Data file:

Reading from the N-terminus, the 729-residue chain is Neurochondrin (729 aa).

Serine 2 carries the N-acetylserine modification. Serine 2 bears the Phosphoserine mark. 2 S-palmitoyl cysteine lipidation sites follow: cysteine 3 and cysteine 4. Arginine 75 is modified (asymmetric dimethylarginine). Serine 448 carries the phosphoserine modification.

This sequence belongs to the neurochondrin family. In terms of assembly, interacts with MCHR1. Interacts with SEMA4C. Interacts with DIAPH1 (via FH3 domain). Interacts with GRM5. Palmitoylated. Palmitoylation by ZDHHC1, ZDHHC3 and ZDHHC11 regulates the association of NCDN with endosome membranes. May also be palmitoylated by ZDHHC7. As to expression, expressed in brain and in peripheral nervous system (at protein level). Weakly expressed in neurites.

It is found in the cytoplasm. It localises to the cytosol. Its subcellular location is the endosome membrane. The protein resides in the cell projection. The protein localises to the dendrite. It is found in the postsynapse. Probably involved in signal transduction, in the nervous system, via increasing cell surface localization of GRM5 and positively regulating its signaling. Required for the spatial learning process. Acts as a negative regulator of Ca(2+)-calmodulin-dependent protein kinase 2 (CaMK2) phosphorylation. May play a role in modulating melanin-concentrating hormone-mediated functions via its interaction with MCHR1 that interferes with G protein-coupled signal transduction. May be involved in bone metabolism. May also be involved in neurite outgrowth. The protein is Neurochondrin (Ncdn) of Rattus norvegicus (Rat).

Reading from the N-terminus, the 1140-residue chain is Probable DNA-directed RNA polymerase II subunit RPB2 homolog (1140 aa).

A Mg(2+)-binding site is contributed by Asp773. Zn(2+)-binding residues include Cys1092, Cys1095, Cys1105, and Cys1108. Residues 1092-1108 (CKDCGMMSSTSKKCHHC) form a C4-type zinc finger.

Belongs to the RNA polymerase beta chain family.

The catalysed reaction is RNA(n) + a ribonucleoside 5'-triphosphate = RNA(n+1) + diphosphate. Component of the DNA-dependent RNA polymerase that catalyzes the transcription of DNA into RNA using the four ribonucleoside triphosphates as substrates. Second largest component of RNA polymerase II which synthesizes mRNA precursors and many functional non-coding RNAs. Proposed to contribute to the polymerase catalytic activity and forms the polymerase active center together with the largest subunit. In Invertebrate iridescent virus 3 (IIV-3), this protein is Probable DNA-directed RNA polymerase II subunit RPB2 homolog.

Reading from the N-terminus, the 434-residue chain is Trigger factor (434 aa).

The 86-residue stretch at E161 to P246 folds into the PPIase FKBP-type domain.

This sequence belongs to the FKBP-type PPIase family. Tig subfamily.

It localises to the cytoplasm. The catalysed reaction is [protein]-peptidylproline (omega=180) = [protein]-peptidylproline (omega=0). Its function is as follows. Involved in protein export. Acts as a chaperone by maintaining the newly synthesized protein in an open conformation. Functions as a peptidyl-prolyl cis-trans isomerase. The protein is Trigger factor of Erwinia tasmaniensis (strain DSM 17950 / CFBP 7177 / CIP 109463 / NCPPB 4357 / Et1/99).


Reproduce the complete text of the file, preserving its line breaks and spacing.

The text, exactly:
Reading from the N-terminus, the 729-residue chain is Neurochondrin (729 aa).

Serine 2 carries the N-acetylserine modification. Serine 2 bears the Phosphoserine mark. 2 S-palmitoyl cysteine lipidation sites follow: cysteine 3 and cysteine 4. Arginine 75 is modified (asymmetric dimethylarginine). Serine 448 carries the phosphoserine modification.

This sequence belongs to the neurochondrin family. In terms of assembly, interacts with MCHR1. Interacts with SEMA4C. Interacts with DIAPH1 (via FH3 domain). Interacts with GRM5. Palmitoylated. Palmitoylation by ZDHHC1, ZDHHC3 and ZDHHC11 regulates the association of NCDN with endosome membranes. May also be palmitoylated by ZDHHC7. As to expression, expressed in brain and in peripheral nervous system (at protein level). Weakly expressed in neurites.

It is found in the cytoplasm. It localises to the cytosol. Its subcellular location is the endosome membrane. The protein resides in the cell projection. The protein localises to the dendrite. It is found in the postsynapse. Probably involved in signal transduction, in the nervous system, via increasing cell surface localization of GRM5 and positively regulating its signaling. Required for the spatial learning process. Acts as a negative regulator of Ca(2+)-calmodulin-dependent protein kinase 2 (CaMK2) phosphorylation. May play a role in modulating melanin-concentrating hormone-mediated functions via its interaction with MCHR1 that interferes with G protein-coupled signal transduction. May be involved in bone metabolism. May also be involved in neurite outgrowth. The protein is Neurochondrin (Ncdn) of Rattus norvegicus (Rat).

Reading from the N-terminus, the 1140-residue chain is Probable DNA-directed RNA polymerase II subunit RPB2 homolog (1140 aa).

A Mg(2+)-binding site is contributed by Asp773. Zn(2+)-binding residues include Cys1092, Cys1095, Cys1105, and Cys1108. Residues 1092-1108 (CKDCGMMSSTSKKCHHC) form a C4-type zinc finger.

Belongs to the RNA polymerase beta chain family.

The catalysed reaction is RNA(n) + a ribonucleoside 5'-triphosphate = RNA(n+1) + diphosphate. Component of the DNA-dependent RNA polymerase that catalyzes the transcription of DNA into RNA using the four ribonucleoside triphosphates as substrates. Second largest component of RNA polymerase II which synthesizes mRNA precursors and many functional non-coding RNAs. Proposed to contribute to the polymerase catalytic activity and forms the polymerase active center together with the largest subunit. In Invertebrate iridescent virus 3 (IIV-3), this protein is Probable DNA-directed RNA polymerase II subunit RPB2 homolog.

Reading from the N-terminus, the 434-residue chain is Trigger factor (434 aa).

The 86-residue stretch at E161 to P246 folds into the PPIase FKBP-type domain.

This sequence belongs to the FKBP-type PPIase family. Tig subfamily.

It localises to the cytoplasm. The catalysed reaction is [protein]-peptidylproline (omega=180) = [protein]-peptidylproline (omega=0). Its function is as follows. Involved in protein export. Acts as a chaperone by maintaining the newly synthesized protein in an open conformation. Functions as a peptidyl-prolyl cis-trans isomerase. The protein is Trigger factor of Erwinia tasmaniensis (strain DSM 17950 / CFBP 7177 / CIP 109463 / NCPPB 4357 / Et1/99).